Fluid accumulation in the middle ear is a common disease. It occurs most often in the preschool period. More than half of children experience middle ear effusion in their first year of life. Otitis with effusion is a disease that occurs with the accumulation of fluid in the middle ear without pain and fever. The most important symptom is hearing loss. The child’s loud television viewing, decreased response to sounds, or decreased school performance are the main symptoms of fluid in the ear.

Reasons:

The middle ear opens to the nasal cavity with the Eustachian tube, the task of the Eustachian tube is to provide ventilation of the middle ear. Since the Eustachian tube is shorter and horizontal in children than in adults, it is easier for microbes to progress to the middle ear. Another reason why otitis media is more common in children is the presence of adenoids. The adenoid both blocks the mouth of the Eustachian tube and acts as a source for microbes that cause middle ear infections. Insufficient development of the immune system in children and the presence of allergic rhinitis in some cases also cause fluid accumulation in the middle ear.

Diagnosis:

There may be dulling and increased vascularity in the eardrum, cambering in the membrane, air bubbles behind the eardrum, and sometimes collapse of the eardrum. On examination, enlarged adenoids and other causes that lead to fluid accumulation can be detected. Hearing test and middle ear pressure test confirm the diagnosis.

Treatment:

The treatment of fluid accumulation in the ear is primarily drug therapy. Antibiotic treatment is started for 10-14 days. In addition, auxiliary drugs are given for allergy treatment in allergic patients. If adenoid problems, hearing loss and collapse of the eardrum continue after the necessary treatment and follow-up, surgical treatment should be applied.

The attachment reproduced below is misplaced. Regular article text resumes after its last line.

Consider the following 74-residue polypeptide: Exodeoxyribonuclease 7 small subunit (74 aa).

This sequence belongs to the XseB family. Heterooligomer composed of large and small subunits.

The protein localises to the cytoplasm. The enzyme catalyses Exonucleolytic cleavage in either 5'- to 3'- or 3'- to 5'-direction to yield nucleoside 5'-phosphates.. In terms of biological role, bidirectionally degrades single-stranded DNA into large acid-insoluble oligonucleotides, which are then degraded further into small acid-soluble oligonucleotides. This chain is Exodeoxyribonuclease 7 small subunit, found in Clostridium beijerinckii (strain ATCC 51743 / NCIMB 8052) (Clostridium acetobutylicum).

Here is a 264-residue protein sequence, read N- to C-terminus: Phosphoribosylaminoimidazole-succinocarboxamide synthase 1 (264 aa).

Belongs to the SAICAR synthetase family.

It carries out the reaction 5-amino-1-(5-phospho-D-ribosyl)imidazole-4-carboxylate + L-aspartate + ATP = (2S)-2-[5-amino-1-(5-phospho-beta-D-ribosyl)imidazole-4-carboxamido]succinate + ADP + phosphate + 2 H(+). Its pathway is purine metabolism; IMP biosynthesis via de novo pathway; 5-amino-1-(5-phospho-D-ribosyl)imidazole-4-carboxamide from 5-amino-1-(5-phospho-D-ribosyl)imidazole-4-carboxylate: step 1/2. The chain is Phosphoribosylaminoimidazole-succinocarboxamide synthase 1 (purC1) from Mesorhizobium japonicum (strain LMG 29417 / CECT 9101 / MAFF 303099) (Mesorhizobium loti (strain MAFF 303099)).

In the surgical treatment, the adenoid is removed, a scratch is made on the eardrum and the fluid accumulated in the middle ear is cleaned, a tube called a ventilation tube is applied on the eardrum, which provides ventilation of the middle ear.

The operation is performed under general anesthesia in children and local anesthesia in adult patients.

Tubes are expelled by the body after about 6-9 months. In repetitive tube applications, long-term tubes called t-tubes that cannot be easily thrown out on the body side can be used.

After the tube is inserted, the ear should be protected from water. Vaseline cotton or ear plugs can be used during the bath.

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